AmeriCare Mobility Vans: Providing dependable medical transportation for those in need.
“I grew up in North Mankato. I had one friend in particular who was disabled,” Pinske said. “You know how kids often play games together and pick teams? My disabled friend was always picked first, because he was a little bit bigger and stronger, and if you’re playing football or basketball that’s what you want. Again, I realized that just because you have a disability, it doesn’t mean you don’t have strengths in other areas.”
Pinske’s strength may be his commitment to serving others. He gained firsthand knowledge of working with people with disabilities while watching his wife work in a group home. It gave him the opportunity to get to know the residents.
“I just felt I wanted to do something in that area,” Pinske said.
Little did he know that his education and passion for helping others would eventually lead him down the path to mobility services.
After high school, Pinske enrolled at the University of Minnesota Duluth to pursue a degree in the health care field. But he soon switched to a business degree so he could pursue what he calls his independent work style. It’s a strategy that has served him for more than three decades.
“Some 35 years later, I do kind of work in the health care field, but now I have a business background that I can combine with it. … so I’m kind of in the perfect place, in my opinion,” Pinske said.
AMV serves counties across south-central Minnesota, including Blue Earth, Waseca, Rice, Steele, Freeborn and Faribault. It also serves parts of Nicollet, Le Sueur and Mower counties.
After starting AMV in 1993, Pinske quickly grew the business. In 1998, he purchased the other NEMT business in town and business boomed. In 2009, he acquired a more regional business in southwest Minnesota. Then in 2013, he purchased another company that was serving the Owatonna, Austin and Faribault areas.
“All of our growth didn’t come from acquisitions. A lot of it came from (addressing) the growing need for nonemergency medical transportation and the aging population in the area,” Pinske said. “We do 300 to 350 trips per day, or 80,000 trips on an annual basis. Those numbers are actually down because of the COVID pandemic. It used to be around 110,000 trips per year. So we still have a little ways to go to get back to where we were (before COVID).”
AMV has a certified fleet of over 50 vehicles conveniently stationed throughout its service area to meet its clients’ needs.
“Our vehicles are certified, licensed and inspected annually by the Minnesota Department of Transportation and the Minnesota Department of Public Safety’s State Patrol. All our vehicles are built to conform with the Americans with Disabilities Act, as well as all other applicable federal and state statutes,” Pinske said. “In addition, all of our drivers have passed Defensive Driving and Passenger Assistance courses. They are certified and licensed for the vehicles they drive and must pass annual motor vehicle record checks.”
Pinske says each driver goes through 40 hours of training before they can drive a van, although the state only requires 16. This is just one of the many ways AMV sets itself apart.
“We want to go above and beyond to make sure everyone is safe. They are driving our trucks. They are representing our company. So we want them to be equipped to make that ride as smooth and as safe as possible. We tell our drivers the most important customer is the one they’re with,” Pinske said.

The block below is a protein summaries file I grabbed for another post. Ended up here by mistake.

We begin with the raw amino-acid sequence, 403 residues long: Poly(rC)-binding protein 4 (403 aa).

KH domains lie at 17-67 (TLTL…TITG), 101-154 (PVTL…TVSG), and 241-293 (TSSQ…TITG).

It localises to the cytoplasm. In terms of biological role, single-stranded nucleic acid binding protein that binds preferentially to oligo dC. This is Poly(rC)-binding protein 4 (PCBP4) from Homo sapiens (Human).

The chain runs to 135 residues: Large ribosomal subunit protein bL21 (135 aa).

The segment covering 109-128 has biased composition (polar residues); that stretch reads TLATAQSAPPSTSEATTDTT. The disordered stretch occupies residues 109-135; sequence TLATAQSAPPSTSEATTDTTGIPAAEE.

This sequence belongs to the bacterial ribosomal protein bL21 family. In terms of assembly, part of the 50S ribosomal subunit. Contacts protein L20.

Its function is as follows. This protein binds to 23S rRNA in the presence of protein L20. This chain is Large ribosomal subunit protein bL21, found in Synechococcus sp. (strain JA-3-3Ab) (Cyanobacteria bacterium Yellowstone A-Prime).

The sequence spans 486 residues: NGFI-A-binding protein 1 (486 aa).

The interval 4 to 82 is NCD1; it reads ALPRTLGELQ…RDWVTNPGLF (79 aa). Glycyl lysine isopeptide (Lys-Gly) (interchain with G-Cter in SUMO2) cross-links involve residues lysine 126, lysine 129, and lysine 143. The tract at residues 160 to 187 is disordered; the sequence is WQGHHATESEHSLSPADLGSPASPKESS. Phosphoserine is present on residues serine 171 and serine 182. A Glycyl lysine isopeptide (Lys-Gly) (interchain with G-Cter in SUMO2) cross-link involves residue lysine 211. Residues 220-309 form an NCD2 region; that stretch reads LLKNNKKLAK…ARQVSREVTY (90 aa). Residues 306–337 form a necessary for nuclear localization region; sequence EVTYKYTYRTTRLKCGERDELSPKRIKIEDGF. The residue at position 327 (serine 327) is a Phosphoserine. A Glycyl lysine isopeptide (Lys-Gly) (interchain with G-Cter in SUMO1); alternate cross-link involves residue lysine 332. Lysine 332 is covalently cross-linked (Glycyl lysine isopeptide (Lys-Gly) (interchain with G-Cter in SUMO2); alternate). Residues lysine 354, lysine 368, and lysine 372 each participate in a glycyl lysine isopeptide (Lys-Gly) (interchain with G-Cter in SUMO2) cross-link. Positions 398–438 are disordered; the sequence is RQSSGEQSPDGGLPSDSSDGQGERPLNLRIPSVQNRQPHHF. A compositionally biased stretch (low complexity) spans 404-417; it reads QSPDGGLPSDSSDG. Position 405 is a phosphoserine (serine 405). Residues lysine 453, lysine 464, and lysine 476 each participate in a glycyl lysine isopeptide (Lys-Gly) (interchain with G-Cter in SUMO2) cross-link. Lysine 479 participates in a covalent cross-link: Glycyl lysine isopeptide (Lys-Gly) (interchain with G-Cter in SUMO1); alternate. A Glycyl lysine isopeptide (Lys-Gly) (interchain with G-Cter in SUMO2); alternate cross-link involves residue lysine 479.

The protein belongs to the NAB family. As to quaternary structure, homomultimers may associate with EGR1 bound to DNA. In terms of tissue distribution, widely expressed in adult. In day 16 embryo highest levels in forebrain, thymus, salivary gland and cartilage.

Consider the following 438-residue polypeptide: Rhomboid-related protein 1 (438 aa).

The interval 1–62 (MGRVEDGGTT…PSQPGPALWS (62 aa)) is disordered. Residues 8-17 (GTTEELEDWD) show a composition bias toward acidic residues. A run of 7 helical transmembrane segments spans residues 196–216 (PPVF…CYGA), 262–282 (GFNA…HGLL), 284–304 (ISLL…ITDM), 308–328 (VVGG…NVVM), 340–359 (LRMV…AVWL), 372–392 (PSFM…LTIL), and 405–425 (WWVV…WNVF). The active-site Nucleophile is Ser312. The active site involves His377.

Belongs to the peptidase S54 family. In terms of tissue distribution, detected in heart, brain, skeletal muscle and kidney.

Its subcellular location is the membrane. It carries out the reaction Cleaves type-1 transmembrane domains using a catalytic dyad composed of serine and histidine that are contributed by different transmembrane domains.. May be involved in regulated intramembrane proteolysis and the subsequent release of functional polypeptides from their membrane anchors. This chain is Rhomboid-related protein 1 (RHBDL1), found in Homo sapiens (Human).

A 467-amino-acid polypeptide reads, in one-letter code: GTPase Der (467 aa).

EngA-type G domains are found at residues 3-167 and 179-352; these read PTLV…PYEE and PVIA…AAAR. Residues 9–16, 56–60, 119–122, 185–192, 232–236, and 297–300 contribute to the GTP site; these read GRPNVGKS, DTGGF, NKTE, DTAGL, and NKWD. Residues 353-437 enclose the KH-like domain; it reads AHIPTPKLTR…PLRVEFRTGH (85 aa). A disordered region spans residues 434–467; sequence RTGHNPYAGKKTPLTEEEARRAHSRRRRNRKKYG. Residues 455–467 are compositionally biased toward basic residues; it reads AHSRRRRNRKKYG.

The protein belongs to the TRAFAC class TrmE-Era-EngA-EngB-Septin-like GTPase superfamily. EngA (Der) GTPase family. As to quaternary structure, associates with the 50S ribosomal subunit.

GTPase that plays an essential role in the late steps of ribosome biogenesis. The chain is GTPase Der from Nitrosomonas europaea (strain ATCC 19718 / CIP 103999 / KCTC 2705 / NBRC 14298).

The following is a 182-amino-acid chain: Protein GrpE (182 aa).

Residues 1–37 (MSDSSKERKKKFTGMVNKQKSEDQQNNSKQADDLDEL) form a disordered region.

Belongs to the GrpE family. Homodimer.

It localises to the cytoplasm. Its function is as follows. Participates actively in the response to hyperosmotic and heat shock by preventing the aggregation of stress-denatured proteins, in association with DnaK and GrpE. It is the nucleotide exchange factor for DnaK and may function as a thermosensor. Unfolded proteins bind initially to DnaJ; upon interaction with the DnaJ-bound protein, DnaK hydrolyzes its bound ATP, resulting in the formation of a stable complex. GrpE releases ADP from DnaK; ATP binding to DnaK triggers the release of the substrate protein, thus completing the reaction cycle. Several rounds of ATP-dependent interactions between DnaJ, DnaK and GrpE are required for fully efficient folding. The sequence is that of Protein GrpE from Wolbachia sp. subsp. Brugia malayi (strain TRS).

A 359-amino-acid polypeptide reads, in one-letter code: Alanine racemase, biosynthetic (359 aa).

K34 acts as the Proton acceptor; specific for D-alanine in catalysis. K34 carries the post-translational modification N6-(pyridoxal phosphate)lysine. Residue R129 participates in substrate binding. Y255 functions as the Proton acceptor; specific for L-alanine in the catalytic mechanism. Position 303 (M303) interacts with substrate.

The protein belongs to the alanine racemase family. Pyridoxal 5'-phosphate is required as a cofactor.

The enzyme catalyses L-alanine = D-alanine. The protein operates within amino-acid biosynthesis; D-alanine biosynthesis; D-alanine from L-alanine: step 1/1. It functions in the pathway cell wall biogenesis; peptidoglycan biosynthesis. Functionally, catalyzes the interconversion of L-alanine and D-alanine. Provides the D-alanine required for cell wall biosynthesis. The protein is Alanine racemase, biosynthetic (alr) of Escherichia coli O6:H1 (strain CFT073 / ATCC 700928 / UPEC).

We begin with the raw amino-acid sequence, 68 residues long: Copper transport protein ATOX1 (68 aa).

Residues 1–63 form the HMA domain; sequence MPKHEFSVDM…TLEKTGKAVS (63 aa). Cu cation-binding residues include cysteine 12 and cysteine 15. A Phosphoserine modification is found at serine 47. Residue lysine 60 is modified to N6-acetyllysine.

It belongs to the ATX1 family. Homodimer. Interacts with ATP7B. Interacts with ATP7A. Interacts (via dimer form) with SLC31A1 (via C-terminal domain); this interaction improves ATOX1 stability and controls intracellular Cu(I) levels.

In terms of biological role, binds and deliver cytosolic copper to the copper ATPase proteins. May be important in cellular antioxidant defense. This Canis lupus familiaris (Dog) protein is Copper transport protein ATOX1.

AMV provides people who have physical or cognitive disabilities with rides to and from medical services or facilities, including special transportation for people using wheelchairs or those who need assistance walking.
“We also do a lot of work for the school district,” Pinske said. “We provide some services for people who are enrolled in the Medicaid program that have a disability, too.”
AMV services are accessed through contracts with large payers, such as Blue Cross, UCare, South Country Health Alliance and Medica. It also works with local counties.
“Most times, you have to have prior authorization or approval through your payer, and then the member or the payer would reach out to us and schedule the ride,” Pinske said.
Filling out paperwork and determining eligibility requirements can be a daunting task. Pinske credits his strong and dedicated staff as the driving force in keeping things running as smoothly as possible.
“We have an office full of fantastic staff that help to make this happen. There’s a lot to it,” Pinske said.
Services include a wide range of options for a wide range of clients. AMV provides a lot of wheelchair transportation, Pinske says, but it also does ambulatory service, which is just a small fraction of the services it provides on a day-to-day basis.
Like most businesses during the COVID pandemic, AMV took a big hit from the declining number of clients served, which impacted the financial side of the business.
Pinske says, “COVID’s been a learning experience for all of us, and we’re not immune to it at our business. In early March of 2020, when the pandemic started, the demand for our services went down as the governor ordered a shutdown of all elective procedures. That impacted a lot of what we do and the people we serve. If someone needed a hip replacement, we would normally take them to (that procedure) and then possibly (transport them) to physical therapy for the next few weeks or however long it takes. So obviously we couldn’t do that.”
The drop in the number of clients AMV was able to serve also impacted staff members.